"The situation with the federal government imposes upon us a method of constantly moving persons every day," Palmer said.

Palmer acknowledged that much of the weekend spillover from the jail goes to Lorton's three minimum-security Occoquan facilities, which on Saturday housed 256 more inmates than their combined capacity of 1,186.

Most of the people added to Occoquan on Friday, however, were "weekenders," or those sentenced to serve their time only on weekends, Palmer said. He added that weekenders were "less likely to be a problem" if put into a crowded facility because most of them have jobs and are close to parole or release.

The city's halfway houses, with a total capacity of 360, also were burdened this weekend, with almost 100 more persons than they are meant to hold.

Because attorneys for inmates at the jail have asked Bryant to hold Barry in contempt and fine him $50,000 for a violation of the cap on Dec. 7 and subsequent alleged attempts to cover it up, projecting the population based on such an inexact science is risky business.

Starting with Friday's 4 a.m. jail count of 1,663, Palmer asked his aides for "the good news." The response was not unlike an auction.

Jail administrator William Long said the U.S. Marshals Service had removed 14 persons from the jail Friday afternoon; the administrator of Lorton's Occoquan I facility had called and said the facility could take 16 inmates; the administrator of the maximum-security facility sent three inmates to the jail, but he said he could take two others in return; the administrator of another Lorton institution could take five adults; there were 15 prisoners at the jail with less than 180 days left on their sentences who could be sent to halfway houses; there were six "rundowns," or inmates who the court had determined could be released provided they had no other charges pending; judges probably would refer about eight inmates to work release programs during the weekend.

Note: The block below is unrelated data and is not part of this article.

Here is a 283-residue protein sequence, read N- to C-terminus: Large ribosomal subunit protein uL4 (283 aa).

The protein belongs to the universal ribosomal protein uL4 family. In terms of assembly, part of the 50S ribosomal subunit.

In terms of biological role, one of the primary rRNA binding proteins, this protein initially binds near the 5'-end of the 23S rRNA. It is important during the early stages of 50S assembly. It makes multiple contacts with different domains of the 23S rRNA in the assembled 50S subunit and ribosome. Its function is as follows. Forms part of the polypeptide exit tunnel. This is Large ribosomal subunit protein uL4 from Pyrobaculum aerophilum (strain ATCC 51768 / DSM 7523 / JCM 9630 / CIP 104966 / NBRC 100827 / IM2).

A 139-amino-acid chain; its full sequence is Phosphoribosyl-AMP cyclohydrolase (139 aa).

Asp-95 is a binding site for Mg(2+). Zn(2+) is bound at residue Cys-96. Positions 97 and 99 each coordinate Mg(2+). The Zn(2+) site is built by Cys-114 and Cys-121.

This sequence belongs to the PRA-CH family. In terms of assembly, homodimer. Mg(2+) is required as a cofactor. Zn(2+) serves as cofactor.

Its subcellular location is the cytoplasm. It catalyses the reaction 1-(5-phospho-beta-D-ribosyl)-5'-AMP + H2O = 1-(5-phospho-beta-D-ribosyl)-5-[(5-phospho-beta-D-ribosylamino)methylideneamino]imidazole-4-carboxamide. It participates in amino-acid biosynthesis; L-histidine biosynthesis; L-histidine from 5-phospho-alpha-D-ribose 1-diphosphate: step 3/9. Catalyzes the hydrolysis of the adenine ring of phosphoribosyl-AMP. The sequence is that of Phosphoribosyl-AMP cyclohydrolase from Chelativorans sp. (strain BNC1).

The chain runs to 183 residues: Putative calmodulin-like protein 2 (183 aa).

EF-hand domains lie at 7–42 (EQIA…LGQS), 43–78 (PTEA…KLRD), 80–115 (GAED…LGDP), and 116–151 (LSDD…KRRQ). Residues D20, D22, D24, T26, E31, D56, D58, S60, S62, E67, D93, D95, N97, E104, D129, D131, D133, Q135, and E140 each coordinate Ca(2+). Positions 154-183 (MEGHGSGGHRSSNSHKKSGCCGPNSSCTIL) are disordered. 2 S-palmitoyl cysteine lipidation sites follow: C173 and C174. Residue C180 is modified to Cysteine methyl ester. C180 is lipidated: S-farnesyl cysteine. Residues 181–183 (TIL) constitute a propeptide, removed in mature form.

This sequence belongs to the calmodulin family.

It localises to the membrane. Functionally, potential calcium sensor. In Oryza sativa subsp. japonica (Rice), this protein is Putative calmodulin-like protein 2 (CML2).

Palmer scratched away on a note pad, subtracting and keeping a running tally, then looked up. There were no more deductions, no more good news. "Let me gamble with the 1,600 figure," he said.

Next came the bad news. Palmer grimaced when told that 41 weekenders were expected Friday night and two more on Saturday. However, he was told, only 12 of the 41 were newcomers who would have to have medical examinations and interviews at the jail; the rest could be sent to Occoquan. With the two weekenders expected Saturday, that was a net increase at the jail of 14 inmates.

There were about 18 "stepbacks," or persons who had not been incarcerated pending further adjudication of their cases and who -- for different reasons -- were being sent to the jail by judges.

Next Palmer called the U.S. Marshals Service. D.C. police had locked up 55 persons overnight, and after their pretrial hearings in Superior Court, it was estimated that about 18 would be sent to the jail. Someone mentioned the possibility of lockups from traffic violations over the weekend, or inmates who might have to be sent to the jail after unpredictable incidents at Lorton. Palmer added five for a total of 1,655. He then added an arbitrary 10 percent and leaned back in his chair, looking relieved.

"I can live with 1,670. I'd be delighted with 1,670," he said. "That would give me a 24-inmate cushion for Sunday."

In fact, Palmer explained later, "a lot of little things happened in our favor" that kept the jail at 1,644 on Saturday, including four more people than expected who were eligible for release to halfway houses.

In all, he said, "This will be one of the better weekends I'll have."